Brothers die from carbon monoxide poisoning in Chehalis
CHEHALIS, Wash. -- Twin 80-year-old brothers were apparently overcome by carbon monoxide while working on an antique car in a closed garage in ...

Carbon Monoxide Poisoning Possible Cause For Family Death In Pocatello
Pocatello, Idaho - Police in Pocatello are investigating the deaths of multiple persons this Monday morning. Authorities say the ...

Carbon monoxide victims survive; apparently ran out of LP gas
Investigators say all of the victims of carbon monoxide-related injuries at a home near Arcadia have survived. They made the comments ...

LI lawmakers seek mandatory carbon monoxide detectors in state
Long Island lawmakers are calling for the mandatory installation of carbon monoxide detectors at businesses statewide following a leak at a ...

Preventing carbon monoxide poisoning
Carbon monoxide gas killed a man and injured dozens of others at a New York restaurant. But there are ways to detect it and prevent it from leaking ...

Weak Government Regulations Made Me Do It, Legal Sea Foods CEO Claims About Carbon ...
Hit & Run ⋅ Elizabeth Nolan Brown
Over the weekend, a carbon monoxide leak in a Long Island Legal Sea Foods restaurant resulted in 27 hospitalizations and one death. Now the head ...

Victim in apparent carbon monoxide death identified
Maryville Daily Times
The Blount County Sheriff's Office is continuing its investigation in the death of a woman from suspected carbon monoxide poisoning… 

Who is responsible for the air you breathe? 
Take control inside your homes. 
-Link to:  CO alarm standards  

The lowest U.L. 2034 & CSA 6.19 carbon monoxide alarm test point is: 
- 70 PPM to 149 PPM –resist one hour, must alarm before 4 hours 
Please read the alarm information on the package and in the instructions. Know when your fire department and emergency responders begin wearing their breathing apparatus and what their civilian evacuation levels are for carbon monoxide; it may be before 70 PPM. It is for pregnant women, infants & children, the elderly and all people of vulnerable health. Bob Dwyer, CSME Carbon Monoxide Safety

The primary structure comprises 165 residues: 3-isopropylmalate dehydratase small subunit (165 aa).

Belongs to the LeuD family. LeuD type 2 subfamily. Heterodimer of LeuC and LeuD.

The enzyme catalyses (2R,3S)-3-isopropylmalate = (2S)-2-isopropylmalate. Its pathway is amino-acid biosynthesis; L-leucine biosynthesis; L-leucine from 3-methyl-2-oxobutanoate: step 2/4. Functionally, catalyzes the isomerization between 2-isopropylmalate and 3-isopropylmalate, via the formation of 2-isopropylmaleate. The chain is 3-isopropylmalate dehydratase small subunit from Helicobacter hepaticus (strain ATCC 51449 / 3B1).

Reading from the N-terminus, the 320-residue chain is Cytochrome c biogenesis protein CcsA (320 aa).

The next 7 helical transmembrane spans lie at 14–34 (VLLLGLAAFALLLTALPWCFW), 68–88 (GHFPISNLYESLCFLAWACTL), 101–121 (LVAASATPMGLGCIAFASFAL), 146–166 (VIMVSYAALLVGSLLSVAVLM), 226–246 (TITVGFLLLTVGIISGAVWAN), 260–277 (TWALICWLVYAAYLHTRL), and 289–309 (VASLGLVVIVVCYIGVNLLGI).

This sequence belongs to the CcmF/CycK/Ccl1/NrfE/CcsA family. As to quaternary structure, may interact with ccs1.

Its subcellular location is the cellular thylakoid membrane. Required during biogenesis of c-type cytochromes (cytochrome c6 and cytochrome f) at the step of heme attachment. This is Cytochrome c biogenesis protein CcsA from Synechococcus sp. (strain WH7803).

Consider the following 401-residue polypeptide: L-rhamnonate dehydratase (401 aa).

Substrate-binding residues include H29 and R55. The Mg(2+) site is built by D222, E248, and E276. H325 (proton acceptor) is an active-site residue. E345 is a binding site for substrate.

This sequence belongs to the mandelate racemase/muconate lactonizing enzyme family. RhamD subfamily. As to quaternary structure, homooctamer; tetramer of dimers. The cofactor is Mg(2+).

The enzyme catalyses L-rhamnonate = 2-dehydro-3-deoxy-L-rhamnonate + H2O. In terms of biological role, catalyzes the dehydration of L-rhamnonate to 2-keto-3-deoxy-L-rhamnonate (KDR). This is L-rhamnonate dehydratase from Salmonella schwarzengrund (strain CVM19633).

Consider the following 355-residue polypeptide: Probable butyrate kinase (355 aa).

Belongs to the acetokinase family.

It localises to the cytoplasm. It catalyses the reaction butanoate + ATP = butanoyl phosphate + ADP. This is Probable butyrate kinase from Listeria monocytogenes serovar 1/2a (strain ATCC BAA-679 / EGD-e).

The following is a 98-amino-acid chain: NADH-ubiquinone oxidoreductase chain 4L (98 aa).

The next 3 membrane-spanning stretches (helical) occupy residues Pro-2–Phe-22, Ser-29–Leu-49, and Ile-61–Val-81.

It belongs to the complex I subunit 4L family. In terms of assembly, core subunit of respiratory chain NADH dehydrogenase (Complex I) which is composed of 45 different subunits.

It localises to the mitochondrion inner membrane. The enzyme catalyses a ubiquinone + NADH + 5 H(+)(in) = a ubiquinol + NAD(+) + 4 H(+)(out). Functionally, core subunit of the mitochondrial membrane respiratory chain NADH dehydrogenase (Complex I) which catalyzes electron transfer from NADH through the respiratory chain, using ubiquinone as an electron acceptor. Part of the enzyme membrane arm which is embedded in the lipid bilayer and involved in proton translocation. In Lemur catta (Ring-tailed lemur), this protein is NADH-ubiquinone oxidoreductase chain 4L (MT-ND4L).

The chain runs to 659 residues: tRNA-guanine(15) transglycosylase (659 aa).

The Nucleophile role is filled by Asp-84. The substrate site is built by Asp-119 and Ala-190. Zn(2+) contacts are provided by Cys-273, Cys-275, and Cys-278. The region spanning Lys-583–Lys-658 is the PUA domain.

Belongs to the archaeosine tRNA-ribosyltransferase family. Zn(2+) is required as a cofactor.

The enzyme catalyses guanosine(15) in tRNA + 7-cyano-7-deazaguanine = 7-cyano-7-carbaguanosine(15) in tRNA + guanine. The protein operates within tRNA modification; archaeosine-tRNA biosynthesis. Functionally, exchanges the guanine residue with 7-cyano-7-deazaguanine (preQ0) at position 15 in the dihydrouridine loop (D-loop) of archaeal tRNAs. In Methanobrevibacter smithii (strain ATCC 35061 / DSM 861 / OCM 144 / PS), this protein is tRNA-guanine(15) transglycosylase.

Consider low level protection for carbon monoxide and smoldering fire detection problems; don't leave anyone behind.

These following links may be of some use to you: 

· Please take CARBON MONOXIDE SAFETY CARE during all holiday and everyday activities.

National Conference of State Legislatures 
Carbon Monoxide Detectors State Statutes 
Twenty-seven U.S. states have statutes that require carbon monoxide detectors in certain residential buildings. Updated Nov. 2011 
Alaska | Arkansas | California | Colorado | Connecticut | Florida |Georgia | Illinois | Maine | Maryland | Massachusetts| Michigan 
| Vermont |Virginia | Washington | Wisconsin | West Virginia 

Red Cross - Typhoon Appeal continues in the Philippines. Another please, with hopes of another thank you. Bob Dwyer, CSME Carbon Monoxide Safety

Red Cross - Disaster Relief to safely assist law enforcement, fire department, utility company, city, county and state authorities as repair and rebuilding moves forward. Bob Dwyer, CSME Carbon Monoxide Safety

Nationally, the Red Cross provides food and shelter to people affected by as many as 70,000 fires annually, or about one fire every eight minutes.

The following companies are acknowledged for their continued support of carbon monoxide safety education and this daily news blog. They may just have what you are looking for. 
Fieldpiece Instruments 
The Energy Conservatory 
IntelliTec Colleges 
CO Experts   CO-Experts Model 2014 Brochure 
Masimo (See the non-invasive RAD-57) 
Mahugh Fire & Safety 
ESCO Institute 
TPI - Test Products International